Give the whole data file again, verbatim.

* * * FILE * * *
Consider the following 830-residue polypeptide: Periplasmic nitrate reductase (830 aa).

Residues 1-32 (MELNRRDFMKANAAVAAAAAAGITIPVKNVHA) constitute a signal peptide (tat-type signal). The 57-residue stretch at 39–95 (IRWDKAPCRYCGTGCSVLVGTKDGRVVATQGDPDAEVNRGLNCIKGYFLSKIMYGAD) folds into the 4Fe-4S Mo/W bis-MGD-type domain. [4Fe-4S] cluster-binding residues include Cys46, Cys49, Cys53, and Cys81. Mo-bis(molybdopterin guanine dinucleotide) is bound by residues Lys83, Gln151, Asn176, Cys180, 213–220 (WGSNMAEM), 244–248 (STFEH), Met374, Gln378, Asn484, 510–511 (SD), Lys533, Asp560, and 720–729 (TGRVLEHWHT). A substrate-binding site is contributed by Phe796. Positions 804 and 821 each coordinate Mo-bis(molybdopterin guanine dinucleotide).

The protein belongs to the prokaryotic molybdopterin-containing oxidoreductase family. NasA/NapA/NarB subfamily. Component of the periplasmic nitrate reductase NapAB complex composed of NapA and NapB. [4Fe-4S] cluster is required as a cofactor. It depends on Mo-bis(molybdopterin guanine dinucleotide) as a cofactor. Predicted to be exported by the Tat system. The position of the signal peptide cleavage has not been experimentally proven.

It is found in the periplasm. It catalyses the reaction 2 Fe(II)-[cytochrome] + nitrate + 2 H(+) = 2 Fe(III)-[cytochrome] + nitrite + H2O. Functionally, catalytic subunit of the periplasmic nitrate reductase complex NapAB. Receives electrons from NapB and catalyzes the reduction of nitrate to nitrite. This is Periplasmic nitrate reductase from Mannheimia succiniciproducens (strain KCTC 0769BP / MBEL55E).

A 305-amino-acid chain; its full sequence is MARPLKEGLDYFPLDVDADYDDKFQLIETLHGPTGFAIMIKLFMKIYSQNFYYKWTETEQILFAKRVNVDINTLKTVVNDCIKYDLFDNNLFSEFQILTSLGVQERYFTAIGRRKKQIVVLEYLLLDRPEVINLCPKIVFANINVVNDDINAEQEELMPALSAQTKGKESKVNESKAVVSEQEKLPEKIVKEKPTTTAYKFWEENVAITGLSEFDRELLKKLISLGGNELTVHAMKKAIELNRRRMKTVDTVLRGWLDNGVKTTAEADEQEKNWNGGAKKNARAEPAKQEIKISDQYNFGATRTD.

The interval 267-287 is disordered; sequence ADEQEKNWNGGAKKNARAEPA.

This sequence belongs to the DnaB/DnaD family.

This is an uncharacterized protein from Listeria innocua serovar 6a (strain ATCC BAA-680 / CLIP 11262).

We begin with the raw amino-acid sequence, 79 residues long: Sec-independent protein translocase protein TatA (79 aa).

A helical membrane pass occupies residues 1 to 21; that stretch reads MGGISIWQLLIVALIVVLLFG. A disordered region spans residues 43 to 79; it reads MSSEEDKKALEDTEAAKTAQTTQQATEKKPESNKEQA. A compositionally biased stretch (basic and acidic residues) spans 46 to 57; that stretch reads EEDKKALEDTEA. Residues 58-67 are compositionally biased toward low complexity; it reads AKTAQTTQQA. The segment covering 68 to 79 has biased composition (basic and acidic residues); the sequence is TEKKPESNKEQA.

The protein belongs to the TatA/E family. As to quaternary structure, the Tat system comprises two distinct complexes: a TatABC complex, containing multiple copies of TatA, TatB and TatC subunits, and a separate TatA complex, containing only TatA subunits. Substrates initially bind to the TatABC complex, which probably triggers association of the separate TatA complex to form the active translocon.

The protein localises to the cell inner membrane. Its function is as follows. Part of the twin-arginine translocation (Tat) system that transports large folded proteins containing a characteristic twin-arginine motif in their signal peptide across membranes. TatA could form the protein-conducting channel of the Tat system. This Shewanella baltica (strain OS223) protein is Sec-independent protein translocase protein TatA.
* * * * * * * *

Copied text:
Consider the following 830-residue polypeptide: Periplasmic nitrate reductase (830 aa).

Residues 1-32 (MELNRRDFMKANAAVAAAAAAGITIPVKNVHA) constitute a signal peptide (tat-type signal). The 57-residue stretch at 39–95 (IRWDKAPCRYCGTGCSVLVGTKDGRVVATQGDPDAEVNRGLNCIKGYFLSKIMYGAD) folds into the 4Fe-4S Mo/W bis-MGD-type domain. [4Fe-4S] cluster-binding residues include Cys46, Cys49, Cys53, and Cys81. Mo-bis(molybdopterin guanine dinucleotide) is bound by residues Lys83, Gln151, Asn176, Cys180, 213–220 (WGSNMAEM), 244–248 (STFEH), Met374, Gln378, Asn484, 510–511 (SD), Lys533, Asp560, and 720–729 (TGRVLEHWHT). A substrate-binding site is contributed by Phe796. Positions 804 and 821 each coordinate Mo-bis(molybdopterin guanine dinucleotide).

The protein belongs to the prokaryotic molybdopterin-containing oxidoreductase family. NasA/NapA/NarB subfamily. Component of the periplasmic nitrate reductase NapAB complex composed of NapA and NapB. [4Fe-4S] cluster is required as a cofactor. It depends on Mo-bis(molybdopterin guanine dinucleotide) as a cofactor. Predicted to be exported by the Tat system. The position of the signal peptide cleavage has not been experimentally proven.

It is found in the periplasm. It catalyses the reaction 2 Fe(II)-[cytochrome] + nitrate + 2 H(+) = 2 Fe(III)-[cytochrome] + nitrite + H2O. Functionally, catalytic subunit of the periplasmic nitrate reductase complex NapAB. Receives electrons from NapB and catalyzes the reduction of nitrate to nitrite. This is Periplasmic nitrate reductase from Mannheimia succiniciproducens (strain KCTC 0769BP / MBEL55E).

A 305-amino-acid chain; its full sequence is MARPLKEGLDYFPLDVDADYDDKFQLIETLHGPTGFAIMIKLFMKIYSQNFYYKWTETEQILFAKRVNVDINTLKTVVNDCIKYDLFDNNLFSEFQILTSLGVQERYFTAIGRRKKQIVVLEYLLLDRPEVINLCPKIVFANINVVNDDINAEQEELMPALSAQTKGKESKVNESKAVVSEQEKLPEKIVKEKPTTTAYKFWEENVAITGLSEFDRELLKKLISLGGNELTVHAMKKAIELNRRRMKTVDTVLRGWLDNGVKTTAEADEQEKNWNGGAKKNARAEPAKQEIKISDQYNFGATRTD.

The interval 267-287 is disordered; sequence ADEQEKNWNGGAKKNARAEPA.

This sequence belongs to the DnaB/DnaD family.

This is an uncharacterized protein from Listeria innocua serovar 6a (strain ATCC BAA-680 / CLIP 11262).

We begin with the raw amino-acid sequence, 79 residues long: Sec-independent protein translocase protein TatA (79 aa).

A helical membrane pass occupies residues 1 to 21; that stretch reads MGGISIWQLLIVALIVVLLFG. A disordered region spans residues 43 to 79; it reads MSSEEDKKALEDTEAAKTAQTTQQATEKKPESNKEQA. A compositionally biased stretch (basic and acidic residues) spans 46 to 57; that stretch reads EEDKKALEDTEA. Residues 58-67 are compositionally biased toward low complexity; it reads AKTAQTTQQA. The segment covering 68 to 79 has biased composition (basic and acidic residues); the sequence is TEKKPESNKEQA.

The protein belongs to the TatA/E family. As to quaternary structure, the Tat system comprises two distinct complexes: a TatABC complex, containing multiple copies of TatA, TatB and TatC subunits, and a separate TatA complex, containing only TatA subunits. Substrates initially bind to the TatABC complex, which probably triggers association of the separate TatA complex to form the active translocon.

The protein localises to the cell inner membrane. Its function is as follows. Part of the twin-arginine translocation (Tat) system that transports large folded proteins containing a characteristic twin-arginine motif in their signal peptide across membranes. TatA could form the protein-conducting channel of the Tat system. This Shewanella baltica (strain OS223) protein is Sec-independent protein translocase protein TatA.